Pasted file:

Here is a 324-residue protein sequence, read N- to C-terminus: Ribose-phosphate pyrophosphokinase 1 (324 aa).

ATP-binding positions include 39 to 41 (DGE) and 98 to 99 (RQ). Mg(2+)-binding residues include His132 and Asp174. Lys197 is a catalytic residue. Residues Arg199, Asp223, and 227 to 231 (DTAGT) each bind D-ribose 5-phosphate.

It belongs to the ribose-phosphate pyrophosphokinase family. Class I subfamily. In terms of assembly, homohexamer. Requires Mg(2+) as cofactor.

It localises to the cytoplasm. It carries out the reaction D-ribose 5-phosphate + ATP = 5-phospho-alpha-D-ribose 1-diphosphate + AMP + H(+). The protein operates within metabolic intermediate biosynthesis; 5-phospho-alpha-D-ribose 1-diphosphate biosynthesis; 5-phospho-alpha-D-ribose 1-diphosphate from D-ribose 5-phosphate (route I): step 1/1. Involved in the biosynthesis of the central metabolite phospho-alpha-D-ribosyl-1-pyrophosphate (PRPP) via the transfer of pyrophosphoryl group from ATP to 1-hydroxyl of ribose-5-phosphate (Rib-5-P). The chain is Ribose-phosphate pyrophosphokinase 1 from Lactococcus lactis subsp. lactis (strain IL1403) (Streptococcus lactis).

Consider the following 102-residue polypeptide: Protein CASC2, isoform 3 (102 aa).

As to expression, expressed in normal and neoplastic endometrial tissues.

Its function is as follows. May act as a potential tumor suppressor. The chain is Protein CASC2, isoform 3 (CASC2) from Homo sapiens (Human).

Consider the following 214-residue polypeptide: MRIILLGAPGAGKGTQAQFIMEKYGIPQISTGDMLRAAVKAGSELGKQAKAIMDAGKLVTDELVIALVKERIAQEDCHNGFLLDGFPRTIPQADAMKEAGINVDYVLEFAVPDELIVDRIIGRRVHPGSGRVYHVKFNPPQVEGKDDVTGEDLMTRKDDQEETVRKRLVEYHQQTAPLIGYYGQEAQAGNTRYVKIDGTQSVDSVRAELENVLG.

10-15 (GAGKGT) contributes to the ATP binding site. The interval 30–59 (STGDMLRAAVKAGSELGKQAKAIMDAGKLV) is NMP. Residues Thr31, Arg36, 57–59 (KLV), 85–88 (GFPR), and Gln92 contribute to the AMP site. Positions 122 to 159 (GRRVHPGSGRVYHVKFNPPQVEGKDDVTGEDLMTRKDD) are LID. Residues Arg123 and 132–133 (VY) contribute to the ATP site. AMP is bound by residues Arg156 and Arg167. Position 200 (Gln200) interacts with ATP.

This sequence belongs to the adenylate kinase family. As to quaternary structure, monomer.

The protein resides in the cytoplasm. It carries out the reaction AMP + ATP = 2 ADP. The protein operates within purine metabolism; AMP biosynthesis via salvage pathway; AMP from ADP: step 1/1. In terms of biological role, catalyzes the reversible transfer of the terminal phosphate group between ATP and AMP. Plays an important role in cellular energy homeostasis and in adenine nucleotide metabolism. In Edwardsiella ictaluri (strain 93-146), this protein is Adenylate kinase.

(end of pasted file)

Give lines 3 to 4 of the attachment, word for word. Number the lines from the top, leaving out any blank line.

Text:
It belongs to the ribose-phosphate pyrophosphokinase family. Class I subfamily. In terms of assembly, homohexamer. Requires Mg(2+) as cofactor.

It localises to the cytoplasm. It carries out the reaction D-ribose 5-phosphate + ATP = 5-phospho-alpha-D-ribose 1-diphosphate + AMP + H(+). The protein operates within metabolic intermediate biosynthesis; 5-phospho-alpha-D-ribose 1-diphosphate biosynthesis; 5-phospho-alpha-D-ribose 1-diphosphate from D-ribose 5-phosphate (route I): step 1/1. Involved in the biosynthesis of the central metabolite phospho-alpha-D-ribosyl-1-pyrophosphate (PRPP) via the transfer of pyrophosphoryl group from ATP to 1-hydroxyl of ribose-5-phosphate (Rib-5-P). The chain is Ribose-phosphate pyrophosphokinase 1 from Lactococcus lactis subsp. lactis (strain IL1403) (Streptococcus lactis).